Ultrarunning legend Nicky Spinks – the first person to complete ‘doubles’ of the three big UK mountain rounds: the Bob Graham Round, Paddy Buckley Round and Charlie Ramsay Round – was in Scotland last weekend.
The cancer survivor combines work as a farmer in Yorkshire with a series of ultra adventures which have won her international renown. And she was bringing her experience of training and participating in some of the world's toughest ultra challenges to a weekend course staged to encourage women into the growing sport of ultrarunning and equip them with the skills and confidence they need to succeed.
The course was held by Scottish trail running company, Girls on Hills and was the first of its kind. It was delivered in Glencoe with the support of Nicky Spinks and fast-packing explorer Jenny Tough.
The weekend incorporated sessions on nutrition, injury prevention, navigation and running with poles. Uniquely it also included talks on motivation, mindfulness and strategies for managing fear.
“There will always be lots of reasons why you shouldn't do something, but if it's important to you, you need to make it happen. You can’t let fear rule your life! Make a list of the things that stand in your way, then figure out how you can overcome each of those barriers. Then just go!” says Tough “You are always tougher than you think!”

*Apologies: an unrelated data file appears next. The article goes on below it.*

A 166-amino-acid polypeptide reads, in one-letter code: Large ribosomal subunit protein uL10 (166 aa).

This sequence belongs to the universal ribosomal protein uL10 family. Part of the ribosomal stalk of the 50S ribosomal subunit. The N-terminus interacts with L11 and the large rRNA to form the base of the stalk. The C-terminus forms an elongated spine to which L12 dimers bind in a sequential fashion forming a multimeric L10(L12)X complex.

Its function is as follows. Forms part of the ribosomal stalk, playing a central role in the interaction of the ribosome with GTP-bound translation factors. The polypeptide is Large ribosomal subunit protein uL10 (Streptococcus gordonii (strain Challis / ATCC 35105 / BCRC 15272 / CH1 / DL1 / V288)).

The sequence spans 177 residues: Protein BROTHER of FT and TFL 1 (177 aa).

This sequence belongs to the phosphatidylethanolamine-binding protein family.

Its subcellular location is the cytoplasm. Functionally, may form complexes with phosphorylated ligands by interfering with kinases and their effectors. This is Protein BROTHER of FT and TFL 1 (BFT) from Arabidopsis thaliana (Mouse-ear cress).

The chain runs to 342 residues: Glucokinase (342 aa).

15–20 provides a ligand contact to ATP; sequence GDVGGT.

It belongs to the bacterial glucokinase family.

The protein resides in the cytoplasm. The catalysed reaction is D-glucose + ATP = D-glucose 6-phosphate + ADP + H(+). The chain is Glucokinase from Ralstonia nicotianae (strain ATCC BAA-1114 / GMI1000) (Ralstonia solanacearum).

The sessions covered women-specific topics such as the menopause, amenorrhea and travelling and wild-camping as a solo female. The group also learned about building useful muscle without ‘bulking’ from female World Champion weigh-lifter Emma Hebborn.
Keri Wallace, Co-Director of Girls on Hills told runABC Scotland: “We’re thrilled the event was a success. It was such a positive and open atmosphere, and a really unique experience; 20 ladies enjoyed learning new skills from some top athletes and sharing their love of trail running.
Keri continued: "Trail running is the fastest growing sport in the UK and Europe, and within this there has been an unprecedented explosion in the discipline of ultrarunning, with the number of ultra marathons increasing by over 1000% in the last decade.
"Despite more women running than ever before, there is still a staggering gender-gap in participation in the sport. Compared to road racing, where the number of male and female entrants is now very similar, only 15-35% of entrants in ultra-distance trail running events are female.
"With strong female role models like Nicky Spinks and Jenny Tough, it has been proven time and again that the main barrier for women in ultrarunning is not a physical one. Often it’s to do with confidence and self-belief."
Nicky Spinks (pictured in orange above) agreed: “I think many women put themselves second to work, life and family. We are used to looking after ourselves and other people in daily lives, and can use this mindset to great effect in ultrarunning.”
Find out more about their programme of events at the Girls On Hills website.